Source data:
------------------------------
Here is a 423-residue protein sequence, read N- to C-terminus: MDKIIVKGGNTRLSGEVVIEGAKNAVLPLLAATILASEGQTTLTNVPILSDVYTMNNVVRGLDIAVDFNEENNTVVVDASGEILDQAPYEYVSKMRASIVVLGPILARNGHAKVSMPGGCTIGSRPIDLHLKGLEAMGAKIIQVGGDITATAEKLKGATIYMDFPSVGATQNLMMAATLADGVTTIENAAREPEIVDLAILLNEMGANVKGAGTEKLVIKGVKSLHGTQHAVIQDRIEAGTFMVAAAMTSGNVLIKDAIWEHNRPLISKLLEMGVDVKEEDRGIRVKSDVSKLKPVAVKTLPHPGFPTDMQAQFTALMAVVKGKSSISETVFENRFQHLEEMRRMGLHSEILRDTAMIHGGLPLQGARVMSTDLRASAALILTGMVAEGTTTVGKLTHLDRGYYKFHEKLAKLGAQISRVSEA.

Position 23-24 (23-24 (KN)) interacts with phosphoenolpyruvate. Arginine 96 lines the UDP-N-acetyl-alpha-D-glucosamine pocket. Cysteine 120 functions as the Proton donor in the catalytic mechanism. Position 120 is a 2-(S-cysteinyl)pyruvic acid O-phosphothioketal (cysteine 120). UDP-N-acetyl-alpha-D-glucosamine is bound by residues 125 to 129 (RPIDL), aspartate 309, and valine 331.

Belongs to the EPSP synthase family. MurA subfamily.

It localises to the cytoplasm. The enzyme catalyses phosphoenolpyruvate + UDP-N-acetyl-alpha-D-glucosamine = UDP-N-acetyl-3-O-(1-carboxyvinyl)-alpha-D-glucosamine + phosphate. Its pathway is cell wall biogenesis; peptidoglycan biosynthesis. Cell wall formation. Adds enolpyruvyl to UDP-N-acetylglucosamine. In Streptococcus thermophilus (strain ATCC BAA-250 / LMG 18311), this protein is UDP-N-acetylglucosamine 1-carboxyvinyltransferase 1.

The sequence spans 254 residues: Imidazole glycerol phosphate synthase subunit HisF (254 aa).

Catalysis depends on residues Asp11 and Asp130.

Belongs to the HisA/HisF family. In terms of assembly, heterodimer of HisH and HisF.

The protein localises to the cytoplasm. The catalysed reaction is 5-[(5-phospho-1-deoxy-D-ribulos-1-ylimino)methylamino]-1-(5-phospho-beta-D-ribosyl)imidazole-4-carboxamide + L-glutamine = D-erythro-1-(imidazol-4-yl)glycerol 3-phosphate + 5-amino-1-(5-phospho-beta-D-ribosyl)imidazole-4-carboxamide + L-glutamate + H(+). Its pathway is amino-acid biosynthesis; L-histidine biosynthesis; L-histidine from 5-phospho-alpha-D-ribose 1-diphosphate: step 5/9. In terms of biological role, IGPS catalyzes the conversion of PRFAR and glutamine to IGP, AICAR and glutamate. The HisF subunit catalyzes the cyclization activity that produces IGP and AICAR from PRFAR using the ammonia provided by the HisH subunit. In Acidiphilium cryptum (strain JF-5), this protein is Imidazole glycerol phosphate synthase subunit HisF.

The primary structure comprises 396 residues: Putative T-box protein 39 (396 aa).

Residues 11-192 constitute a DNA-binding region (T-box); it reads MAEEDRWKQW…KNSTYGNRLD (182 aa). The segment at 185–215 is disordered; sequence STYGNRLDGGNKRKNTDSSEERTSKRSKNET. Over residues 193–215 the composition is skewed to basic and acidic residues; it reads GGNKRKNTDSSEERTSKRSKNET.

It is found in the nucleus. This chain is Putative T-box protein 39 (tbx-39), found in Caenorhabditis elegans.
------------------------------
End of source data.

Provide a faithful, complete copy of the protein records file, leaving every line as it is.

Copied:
Here is a 423-residue protein sequence, read N- to C-terminus: MDKIIVKGGNTRLSGEVVIEGAKNAVLPLLAATILASEGQTTLTNVPILSDVYTMNNVVRGLDIAVDFNEENNTVVVDASGEILDQAPYEYVSKMRASIVVLGPILARNGHAKVSMPGGCTIGSRPIDLHLKGLEAMGAKIIQVGGDITATAEKLKGATIYMDFPSVGATQNLMMAATLADGVTTIENAAREPEIVDLAILLNEMGANVKGAGTEKLVIKGVKSLHGTQHAVIQDRIEAGTFMVAAAMTSGNVLIKDAIWEHNRPLISKLLEMGVDVKEEDRGIRVKSDVSKLKPVAVKTLPHPGFPTDMQAQFTALMAVVKGKSSISETVFENRFQHLEEMRRMGLHSEILRDTAMIHGGLPLQGARVMSTDLRASAALILTGMVAEGTTTVGKLTHLDRGYYKFHEKLAKLGAQISRVSEA.

Position 23-24 (23-24 (KN)) interacts with phosphoenolpyruvate. Arginine 96 lines the UDP-N-acetyl-alpha-D-glucosamine pocket. Cysteine 120 functions as the Proton donor in the catalytic mechanism. Position 120 is a 2-(S-cysteinyl)pyruvic acid O-phosphothioketal (cysteine 120). UDP-N-acetyl-alpha-D-glucosamine is bound by residues 125 to 129 (RPIDL), aspartate 309, and valine 331.

Belongs to the EPSP synthase family. MurA subfamily.

It localises to the cytoplasm. The enzyme catalyses phosphoenolpyruvate + UDP-N-acetyl-alpha-D-glucosamine = UDP-N-acetyl-3-O-(1-carboxyvinyl)-alpha-D-glucosamine + phosphate. Its pathway is cell wall biogenesis; peptidoglycan biosynthesis. Cell wall formation. Adds enolpyruvyl to UDP-N-acetylglucosamine. In Streptococcus thermophilus (strain ATCC BAA-250 / LMG 18311), this protein is UDP-N-acetylglucosamine 1-carboxyvinyltransferase 1.

The sequence spans 254 residues: Imidazole glycerol phosphate synthase subunit HisF (254 aa).

Catalysis depends on residues Asp11 and Asp130.

Belongs to the HisA/HisF family. In terms of assembly, heterodimer of HisH and HisF.

The protein localises to the cytoplasm. The catalysed reaction is 5-[(5-phospho-1-deoxy-D-ribulos-1-ylimino)methylamino]-1-(5-phospho-beta-D-ribosyl)imidazole-4-carboxamide + L-glutamine = D-erythro-1-(imidazol-4-yl)glycerol 3-phosphate + 5-amino-1-(5-phospho-beta-D-ribosyl)imidazole-4-carboxamide + L-glutamate + H(+). Its pathway is amino-acid biosynthesis; L-histidine biosynthesis; L-histidine from 5-phospho-alpha-D-ribose 1-diphosphate: step 5/9. In terms of biological role, IGPS catalyzes the conversion of PRFAR and glutamine to IGP, AICAR and glutamate. The HisF subunit catalyzes the cyclization activity that produces IGP and AICAR from PRFAR using the ammonia provided by the HisH subunit. In Acidiphilium cryptum (strain JF-5), this protein is Imidazole glycerol phosphate synthase subunit HisF.

The primary structure comprises 396 residues: Putative T-box protein 39 (396 aa).

Residues 11-192 constitute a DNA-binding region (T-box); it reads MAEEDRWKQW…KNSTYGNRLD (182 aa). The segment at 185–215 is disordered; sequence STYGNRLDGGNKRKNTDSSEERTSKRSKNET. Over residues 193–215 the composition is skewed to basic and acidic residues; it reads GGNKRKNTDSSEERTSKRSKNET.

It is found in the nucleus. This chain is Putative T-box protein 39 (tbx-39), found in Caenorhabditis elegans.